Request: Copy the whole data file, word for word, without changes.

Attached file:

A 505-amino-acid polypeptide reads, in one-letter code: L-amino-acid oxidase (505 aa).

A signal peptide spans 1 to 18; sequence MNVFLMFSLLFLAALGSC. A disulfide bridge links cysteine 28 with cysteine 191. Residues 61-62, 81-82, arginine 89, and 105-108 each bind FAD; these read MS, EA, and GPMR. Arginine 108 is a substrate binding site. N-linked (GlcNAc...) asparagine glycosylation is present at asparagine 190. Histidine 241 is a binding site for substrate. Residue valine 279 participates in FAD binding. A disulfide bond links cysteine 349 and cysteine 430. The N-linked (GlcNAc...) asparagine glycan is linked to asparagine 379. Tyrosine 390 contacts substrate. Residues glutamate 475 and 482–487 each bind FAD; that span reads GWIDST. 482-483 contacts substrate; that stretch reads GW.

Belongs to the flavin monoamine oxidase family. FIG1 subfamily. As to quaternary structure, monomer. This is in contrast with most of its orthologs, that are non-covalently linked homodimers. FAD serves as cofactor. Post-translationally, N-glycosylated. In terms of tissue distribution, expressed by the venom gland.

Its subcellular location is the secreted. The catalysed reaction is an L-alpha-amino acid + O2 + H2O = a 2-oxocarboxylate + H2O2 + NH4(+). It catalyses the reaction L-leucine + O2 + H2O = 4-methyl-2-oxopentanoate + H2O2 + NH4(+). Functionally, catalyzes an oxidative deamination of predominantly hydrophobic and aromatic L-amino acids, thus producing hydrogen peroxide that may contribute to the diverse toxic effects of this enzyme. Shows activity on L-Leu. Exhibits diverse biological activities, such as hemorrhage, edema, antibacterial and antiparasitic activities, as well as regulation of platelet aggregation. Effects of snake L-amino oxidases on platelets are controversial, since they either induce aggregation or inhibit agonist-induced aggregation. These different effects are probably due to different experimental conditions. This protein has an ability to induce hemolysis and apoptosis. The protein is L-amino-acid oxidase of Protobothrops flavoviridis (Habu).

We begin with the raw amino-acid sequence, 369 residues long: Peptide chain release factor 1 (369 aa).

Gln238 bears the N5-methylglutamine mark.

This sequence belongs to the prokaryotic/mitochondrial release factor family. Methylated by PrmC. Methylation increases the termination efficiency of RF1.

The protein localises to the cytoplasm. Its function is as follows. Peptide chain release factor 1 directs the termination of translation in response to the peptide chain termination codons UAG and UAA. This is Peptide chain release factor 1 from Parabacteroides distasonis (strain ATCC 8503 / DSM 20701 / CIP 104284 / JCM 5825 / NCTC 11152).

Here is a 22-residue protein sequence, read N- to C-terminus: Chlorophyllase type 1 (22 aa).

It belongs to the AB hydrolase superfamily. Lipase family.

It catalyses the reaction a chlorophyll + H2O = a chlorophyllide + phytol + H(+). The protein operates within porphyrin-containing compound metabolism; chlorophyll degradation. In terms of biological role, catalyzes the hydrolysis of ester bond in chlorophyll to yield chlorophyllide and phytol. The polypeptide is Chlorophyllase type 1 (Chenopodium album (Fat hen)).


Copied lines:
A 505-amino-acid polypeptide reads, in one-letter code: L-amino-acid oxidase (505 aa).

A signal peptide spans 1 to 18; sequence MNVFLMFSLLFLAALGSC. A disulfide bridge links cysteine 28 with cysteine 191. Residues 61-62, 81-82, arginine 89, and 105-108 each bind FAD; these read MS, EA, and GPMR. Arginine 108 is a substrate binding site. N-linked (GlcNAc...) asparagine glycosylation is present at asparagine 190. Histidine 241 is a binding site for substrate. Residue valine 279 participates in FAD binding. A disulfide bond links cysteine 349 and cysteine 430. The N-linked (GlcNAc...) asparagine glycan is linked to asparagine 379. Tyrosine 390 contacts substrate. Residues glutamate 475 and 482–487 each bind FAD; that span reads GWIDST. 482-483 contacts substrate; that stretch reads GW.

Belongs to the flavin monoamine oxidase family. FIG1 subfamily. As to quaternary structure, monomer. This is in contrast with most of its orthologs, that are non-covalently linked homodimers. FAD serves as cofactor. Post-translationally, N-glycosylated. In terms of tissue distribution, expressed by the venom gland.

Its subcellular location is the secreted. The catalysed reaction is an L-alpha-amino acid + O2 + H2O = a 2-oxocarboxylate + H2O2 + NH4(+). It catalyses the reaction L-leucine + O2 + H2O = 4-methyl-2-oxopentanoate + H2O2 + NH4(+). Functionally, catalyzes an oxidative deamination of predominantly hydrophobic and aromatic L-amino acids, thus producing hydrogen peroxide that may contribute to the diverse toxic effects of this enzyme. Shows activity on L-Leu. Exhibits diverse biological activities, such as hemorrhage, edema, antibacterial and antiparasitic activities, as well as regulation of platelet aggregation. Effects of snake L-amino oxidases on platelets are controversial, since they either induce aggregation or inhibit agonist-induced aggregation. These different effects are probably due to different experimental conditions. This protein has an ability to induce hemolysis and apoptosis. The protein is L-amino-acid oxidase of Protobothrops flavoviridis (Habu).

We begin with the raw amino-acid sequence, 369 residues long: Peptide chain release factor 1 (369 aa).

Gln238 bears the N5-methylglutamine mark.

This sequence belongs to the prokaryotic/mitochondrial release factor family. Methylated by PrmC. Methylation increases the termination efficiency of RF1.

The protein localises to the cytoplasm. Its function is as follows. Peptide chain release factor 1 directs the termination of translation in response to the peptide chain termination codons UAG and UAA. This is Peptide chain release factor 1 from Parabacteroides distasonis (strain ATCC 8503 / DSM 20701 / CIP 104284 / JCM 5825 / NCTC 11152).

Here is a 22-residue protein sequence, read N- to C-terminus: Chlorophyllase type 1 (22 aa).

It belongs to the AB hydrolase superfamily. Lipase family.

It catalyses the reaction a chlorophyll + H2O = a chlorophyllide + phytol + H(+). The protein operates within porphyrin-containing compound metabolism; chlorophyll degradation. In terms of biological role, catalyzes the hydrolysis of ester bond in chlorophyll to yield chlorophyllide and phytol. The polypeptide is Chlorophyllase type 1 (Chenopodium album (Fat hen)).